This post is the third in a series of three sharing findings from research conducted on 10 Silva Cell projects across North America. Read part one about study design here and part two about our initial findings here.
We’ve already shared some of the initial findings from this study in earlier posts. Today, we’ll discuss those findings and discuss what conclusions we might draw from them.
Overall tree condition
408 trees were given a visual assessment and rated on a scale of 1, 2, 3, or 4 according to guidelines that were shared with each person doing the assessment.
The median tree condition for all project sites was either excellent (N=7) or good (N=3). Projects ranged from an average rating of 1 (“Excellent: Good health, leaves dark green in color and fully covering the canopy”) to 1.9 (“Good: leaves lighting in color, significant leaf edge browning, not fulling covering the canopy or some twig tip dieback. Damage to trunk or branches from impact”). The average health condition across all 10 projects was 1.4, indicating that the trees are in a healthy condition. Note that trees that were removed or dead are included here, but not in the rest of the study analysis, as their growth rate per year could not be measured.
Tree condition scoring is significantly associated with average trunk growth per year, when controlling for type of tree species. On average the trees that were rated “good” grew 0.1 inches less than the trees in the “excellent” group (P=0.003), and trees in the “poor” group grew 0.2 inches less than those in the “excellent” (P<0.001). There is a statistically significant correlation between trunk growth per year and tree condition ratings (R=0.35; P<0.001).
Studies of trees in the public landscape have the issue of significant background influences and unknown problems that can impair tree growth and health. For example, contractors rarely follow all the project specifications and details to the letter, and conditions discovered during installation may cause some trees in any project to have slightly or even significantly different soil, watering, and/or drainage conditions. Issues with nursery stock quality are often not known or resolved. Irrigation may not function as planned. Some trees in the planting may suffer from damage caused by humans, dog urine, mechanical damage, or deicing salts. It is often difficult to determine if these influences occurred, and even harder to determine their impact on the outcome. However, nearly all public tree plantings suffer from the same types of problems, therefore understanding how trees planted in Silva Cells may perform against other options in these conditions is an important undertaking.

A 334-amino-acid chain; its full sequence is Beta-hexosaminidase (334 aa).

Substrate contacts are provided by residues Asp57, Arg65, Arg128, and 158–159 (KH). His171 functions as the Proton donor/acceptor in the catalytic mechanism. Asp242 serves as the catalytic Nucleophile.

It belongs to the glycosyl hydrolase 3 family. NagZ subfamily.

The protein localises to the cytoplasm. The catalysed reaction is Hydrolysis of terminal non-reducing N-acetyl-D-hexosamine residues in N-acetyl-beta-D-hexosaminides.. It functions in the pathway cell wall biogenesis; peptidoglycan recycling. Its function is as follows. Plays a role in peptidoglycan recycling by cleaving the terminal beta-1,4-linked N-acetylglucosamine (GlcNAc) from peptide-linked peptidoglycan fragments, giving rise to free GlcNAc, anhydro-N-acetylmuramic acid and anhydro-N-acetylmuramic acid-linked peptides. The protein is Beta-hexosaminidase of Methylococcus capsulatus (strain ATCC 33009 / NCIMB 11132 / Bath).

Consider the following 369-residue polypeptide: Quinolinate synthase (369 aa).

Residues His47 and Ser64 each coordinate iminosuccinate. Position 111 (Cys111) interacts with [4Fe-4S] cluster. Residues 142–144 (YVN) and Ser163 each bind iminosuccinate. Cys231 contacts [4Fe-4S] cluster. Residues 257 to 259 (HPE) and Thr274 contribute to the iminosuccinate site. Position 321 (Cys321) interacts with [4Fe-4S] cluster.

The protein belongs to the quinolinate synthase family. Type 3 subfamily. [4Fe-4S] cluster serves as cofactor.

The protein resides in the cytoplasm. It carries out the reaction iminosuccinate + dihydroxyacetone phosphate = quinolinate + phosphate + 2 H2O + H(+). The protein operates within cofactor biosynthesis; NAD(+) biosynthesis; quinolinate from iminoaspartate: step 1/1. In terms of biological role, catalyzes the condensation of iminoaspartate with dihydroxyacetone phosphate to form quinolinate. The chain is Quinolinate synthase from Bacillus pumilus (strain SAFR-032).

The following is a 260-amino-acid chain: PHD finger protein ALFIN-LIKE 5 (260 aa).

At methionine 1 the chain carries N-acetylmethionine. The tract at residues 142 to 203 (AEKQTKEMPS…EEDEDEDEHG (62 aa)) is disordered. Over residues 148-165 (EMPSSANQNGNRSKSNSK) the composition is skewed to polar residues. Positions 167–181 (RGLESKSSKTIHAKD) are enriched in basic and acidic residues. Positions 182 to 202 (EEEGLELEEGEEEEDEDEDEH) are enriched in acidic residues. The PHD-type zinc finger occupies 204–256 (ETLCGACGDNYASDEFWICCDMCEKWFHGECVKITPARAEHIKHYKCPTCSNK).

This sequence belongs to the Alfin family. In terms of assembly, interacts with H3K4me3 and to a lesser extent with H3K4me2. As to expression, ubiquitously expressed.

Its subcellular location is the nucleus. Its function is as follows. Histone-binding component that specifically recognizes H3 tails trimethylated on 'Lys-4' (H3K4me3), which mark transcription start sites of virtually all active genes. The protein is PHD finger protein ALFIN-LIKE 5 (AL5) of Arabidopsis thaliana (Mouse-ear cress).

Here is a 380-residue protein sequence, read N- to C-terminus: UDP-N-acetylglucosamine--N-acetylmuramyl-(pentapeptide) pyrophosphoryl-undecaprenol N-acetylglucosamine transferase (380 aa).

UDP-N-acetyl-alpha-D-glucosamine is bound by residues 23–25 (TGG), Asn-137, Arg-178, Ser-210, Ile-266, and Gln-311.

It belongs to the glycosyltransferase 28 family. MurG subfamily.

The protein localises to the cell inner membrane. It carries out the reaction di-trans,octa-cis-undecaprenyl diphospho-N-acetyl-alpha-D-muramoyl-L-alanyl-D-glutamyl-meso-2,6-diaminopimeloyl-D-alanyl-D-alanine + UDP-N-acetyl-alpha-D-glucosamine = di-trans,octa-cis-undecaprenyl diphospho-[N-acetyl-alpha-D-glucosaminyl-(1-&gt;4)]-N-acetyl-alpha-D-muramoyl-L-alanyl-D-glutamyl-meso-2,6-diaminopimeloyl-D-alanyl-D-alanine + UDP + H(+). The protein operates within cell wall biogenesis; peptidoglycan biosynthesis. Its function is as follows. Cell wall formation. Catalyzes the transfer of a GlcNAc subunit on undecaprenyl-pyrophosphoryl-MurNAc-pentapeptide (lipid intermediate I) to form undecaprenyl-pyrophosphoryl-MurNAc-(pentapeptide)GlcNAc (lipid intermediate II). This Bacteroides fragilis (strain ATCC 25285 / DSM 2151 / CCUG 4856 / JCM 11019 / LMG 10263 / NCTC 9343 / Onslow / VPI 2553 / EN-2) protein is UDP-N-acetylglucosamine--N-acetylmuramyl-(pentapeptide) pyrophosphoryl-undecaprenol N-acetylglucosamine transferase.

The results of this study support the thesis that larger volumes of healthy soil make trees better able to thrive in these difficult locations. The study also shows that the use of Silva Cells alone will not assure healthy trees and that the project design must solve the entire set of problems that beset urban trees to give them the best chance of thriving into maturity.
Trunk diameter increase per year was used as the primary measuring point in the study. This is considered a reasonable indicator of tree health over time and reflects when a tree has recovered from transplant shock, or has experienced a severe stress. Trunk diameter is the easiest and most accurate metric to determine and is easily replicated over many sites by different recorders and over time as the study moves forward. Its importance is then balanced by looking at the other metrics and factors that influence tree growth.
The study set a bar of 0.5 inches (1.27 cm) of trunk diameter increase per year as a baseline for comparison. This rate of growth is considered to reflect reasonably good growth in the urban forest for street trees. Trees that grew at or above 0.5” (1.27 cm) per year were considered well-performing, and trees that grew above 0.8 inches (2.03) per year were considered exceptionally healthy. Trees that are growing slower than 0.5” a year are not automatically in poor health. But as growth rates slow they indicate that there are beginning to be some influences that impact the tree growth. These may include factors such as a slower growing species, too little water, too much water, low soil fertility, or low light levels.
Trees that grew between 0.4” and 0.5” (1.01 and 1.27 cm) were considered healthy and to be growing at a reasonable rate depending on species and climate. Trees that grew between 0.3” and 0.4” (0.76 and 1.01 cm) we considered to be growing slowly, but still fast enough to remain viable. Trees that grew between 0.2” and 0.3” (0.50 and 0.76 cm) we considered slow growing, and would benefit from investigation into the cause of the slow growth. Finally, trees that grew at or below 0.2” (0.50 cm) were considered to have very slow growth that may indicate future decline. 68% of the total number of trees in this study had 0.5 inches